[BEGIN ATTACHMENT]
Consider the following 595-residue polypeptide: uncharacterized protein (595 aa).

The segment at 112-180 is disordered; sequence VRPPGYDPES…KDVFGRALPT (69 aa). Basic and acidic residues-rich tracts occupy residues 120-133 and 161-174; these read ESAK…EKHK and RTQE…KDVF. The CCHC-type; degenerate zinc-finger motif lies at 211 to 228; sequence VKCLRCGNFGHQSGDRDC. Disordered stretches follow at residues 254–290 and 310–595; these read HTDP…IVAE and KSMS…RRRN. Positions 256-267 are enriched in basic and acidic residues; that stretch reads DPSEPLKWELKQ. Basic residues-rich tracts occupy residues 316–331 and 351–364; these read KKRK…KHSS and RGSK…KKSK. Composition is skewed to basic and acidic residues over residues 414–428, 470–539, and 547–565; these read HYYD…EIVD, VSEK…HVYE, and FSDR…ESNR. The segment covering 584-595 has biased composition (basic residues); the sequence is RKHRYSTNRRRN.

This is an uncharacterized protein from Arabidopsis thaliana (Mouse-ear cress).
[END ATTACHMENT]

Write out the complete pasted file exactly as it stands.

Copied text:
Consider the following 595-residue polypeptide: uncharacterized protein (595 aa).

The segment at 112-180 is disordered; sequence VRPPGYDPES…KDVFGRALPT (69 aa). Basic and acidic residues-rich tracts occupy residues 120-133 and 161-174; these read ESAK…EKHK and RTQE…KDVF. The CCHC-type; degenerate zinc-finger motif lies at 211 to 228; sequence VKCLRCGNFGHQSGDRDC. Disordered stretches follow at residues 254–290 and 310–595; these read HTDP…IVAE and KSMS…RRRN. Positions 256-267 are enriched in basic and acidic residues; that stretch reads DPSEPLKWELKQ. Basic residues-rich tracts occupy residues 316–331 and 351–364; these read KKRK…KHSS and RGSK…KKSK. Composition is skewed to basic and acidic residues over residues 414–428, 470–539, and 547–565; these read HYYD…EIVD, VSEK…HVYE, and FSDR…ESNR. The segment covering 584-595 has biased composition (basic residues); the sequence is RKHRYSTNRRRN.

This is an uncharacterized protein from Arabidopsis thaliana (Mouse-ear cress).